“There’s the key thing which drew me into all of this: the idea of alien abduction, the idea of slavery as an alien abduction which means that we’ve all been living in an alien-nation since the 18th century. And I definitely agree with that, I definitely use that a lot. The mutation of African male and female slaves in the 18th century into what became negro, and into the entire series of humans that were designed in America. That whole process, the key thing behind it all is that in America none of these humans were designated human. It’s in music that you get this sense that most African-Americans owe nothing to the status of the human. African-Americans still had to protest, still had to riot, to be judged Enlightenment humans in the 1960s – it’s quite incredible. And in music , if you listen to guys like Sun Ra – I call them the despots, Ra, Rammellzee and Mad Mike – part of the whole thing about being an African-American alien musician, is that there’s this sense of the human as being a really pointless and treacherous category, a category which has never meant anything to African-Americans. This is particularly true with Sun Ra – just because Ra pushes it by saying that he comes from Saturn. I always accept the impossibility of this. I always start with that, where most people would try and claim it was allegory. But it isn’t allegory: he really did come from Saturn. I try not to exaggerate that impossibility, until it’s irritating, until it’s annoying, and this annoyance is merely a threshold being crossed in the readers’ heads, and once they unseize, unclench their sensorium, they’ll have passed through a new threshold and be in my world. I’ll have got them. The key thing to do is register this annoyance, because a lot of the moves I’ve described will provoke real annoyance, the lack of the literary, the lack of the modernist, the lack of the postmodern. All of these things should provoke a real irritation, and simultaneously a real relief, a relief that somebody has left all stuff behind, and started from the pleasure principle, started from the materials, started from what really gives people pleasure.”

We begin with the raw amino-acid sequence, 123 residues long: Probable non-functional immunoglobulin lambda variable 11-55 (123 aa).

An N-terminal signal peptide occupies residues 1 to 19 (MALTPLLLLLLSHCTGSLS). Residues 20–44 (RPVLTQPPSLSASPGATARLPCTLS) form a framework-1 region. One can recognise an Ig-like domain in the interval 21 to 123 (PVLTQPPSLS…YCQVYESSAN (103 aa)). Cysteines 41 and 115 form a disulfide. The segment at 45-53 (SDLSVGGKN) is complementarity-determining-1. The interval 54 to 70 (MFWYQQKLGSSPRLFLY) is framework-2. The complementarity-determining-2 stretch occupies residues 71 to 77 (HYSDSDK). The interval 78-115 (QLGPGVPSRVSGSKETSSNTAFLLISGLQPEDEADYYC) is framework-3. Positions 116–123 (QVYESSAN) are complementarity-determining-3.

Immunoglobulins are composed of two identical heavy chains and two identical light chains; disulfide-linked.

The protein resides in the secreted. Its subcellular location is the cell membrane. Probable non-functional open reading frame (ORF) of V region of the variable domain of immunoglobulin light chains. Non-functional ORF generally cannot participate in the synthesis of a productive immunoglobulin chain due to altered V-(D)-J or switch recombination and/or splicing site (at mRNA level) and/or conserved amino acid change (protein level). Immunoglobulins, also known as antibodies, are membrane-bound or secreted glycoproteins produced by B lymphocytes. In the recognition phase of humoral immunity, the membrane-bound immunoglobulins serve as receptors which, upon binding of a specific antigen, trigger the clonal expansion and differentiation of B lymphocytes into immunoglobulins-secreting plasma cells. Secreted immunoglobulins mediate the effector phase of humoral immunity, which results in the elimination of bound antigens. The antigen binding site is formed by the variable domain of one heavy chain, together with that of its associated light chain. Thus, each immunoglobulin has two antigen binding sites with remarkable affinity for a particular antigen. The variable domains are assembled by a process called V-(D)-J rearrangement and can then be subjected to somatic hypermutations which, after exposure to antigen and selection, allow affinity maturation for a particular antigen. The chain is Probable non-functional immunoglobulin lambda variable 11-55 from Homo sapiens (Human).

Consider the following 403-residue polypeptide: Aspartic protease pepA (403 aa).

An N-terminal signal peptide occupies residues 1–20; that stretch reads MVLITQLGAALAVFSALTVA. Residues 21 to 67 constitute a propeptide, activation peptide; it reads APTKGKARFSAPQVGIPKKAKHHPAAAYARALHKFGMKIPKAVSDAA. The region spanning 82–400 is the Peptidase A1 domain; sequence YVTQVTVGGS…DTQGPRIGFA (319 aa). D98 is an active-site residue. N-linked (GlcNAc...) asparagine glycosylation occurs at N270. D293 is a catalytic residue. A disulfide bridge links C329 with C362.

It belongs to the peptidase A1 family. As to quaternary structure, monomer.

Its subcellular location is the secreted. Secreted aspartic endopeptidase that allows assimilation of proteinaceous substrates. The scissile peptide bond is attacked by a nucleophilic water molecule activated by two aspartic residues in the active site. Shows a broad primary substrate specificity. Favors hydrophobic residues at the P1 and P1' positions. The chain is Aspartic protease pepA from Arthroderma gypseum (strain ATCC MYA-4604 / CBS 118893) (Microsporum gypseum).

p. 192-193.